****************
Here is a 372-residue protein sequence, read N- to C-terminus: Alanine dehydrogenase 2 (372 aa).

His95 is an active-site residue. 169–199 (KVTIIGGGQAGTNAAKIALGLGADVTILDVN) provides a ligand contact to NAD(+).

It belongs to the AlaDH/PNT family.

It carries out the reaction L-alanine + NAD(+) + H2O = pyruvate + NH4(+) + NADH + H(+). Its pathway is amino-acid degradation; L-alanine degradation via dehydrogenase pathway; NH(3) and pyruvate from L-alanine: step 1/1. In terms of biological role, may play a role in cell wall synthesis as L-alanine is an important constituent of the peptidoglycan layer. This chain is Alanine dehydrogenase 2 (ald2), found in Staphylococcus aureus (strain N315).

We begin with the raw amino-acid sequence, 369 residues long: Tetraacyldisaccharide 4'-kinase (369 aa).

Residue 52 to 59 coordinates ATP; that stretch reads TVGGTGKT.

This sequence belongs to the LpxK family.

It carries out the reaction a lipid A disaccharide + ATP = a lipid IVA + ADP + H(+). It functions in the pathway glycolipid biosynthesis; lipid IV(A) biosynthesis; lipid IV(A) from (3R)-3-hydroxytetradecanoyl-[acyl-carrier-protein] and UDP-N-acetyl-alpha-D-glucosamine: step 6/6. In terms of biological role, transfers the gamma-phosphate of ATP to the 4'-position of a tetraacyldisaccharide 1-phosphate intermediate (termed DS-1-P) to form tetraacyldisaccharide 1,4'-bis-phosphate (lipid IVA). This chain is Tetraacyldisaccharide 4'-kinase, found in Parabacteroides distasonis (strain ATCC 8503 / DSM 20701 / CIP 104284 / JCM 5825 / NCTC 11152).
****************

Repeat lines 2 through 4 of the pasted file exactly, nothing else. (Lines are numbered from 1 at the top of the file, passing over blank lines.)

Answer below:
His95 is an active-site residue. 169–199 (KVTIIGGGQAGTNAAKIALGLGADVTILDVN) provides a ligand contact to NAD(+).

It belongs to the AlaDH/PNT family.

It carries out the reaction L-alanine + NAD(+) + H2O = pyruvate + NH4(+) + NADH + H(+). Its pathway is amino-acid degradation; L-alanine degradation via dehydrogenase pathway; NH(3) and pyruvate from L-alanine: step 1/1. In terms of biological role, may play a role in cell wall synthesis as L-alanine is an important constituent of the peptidoglycan layer. This chain is Alanine dehydrogenase 2 (ald2), found in Staphylococcus aureus (strain N315).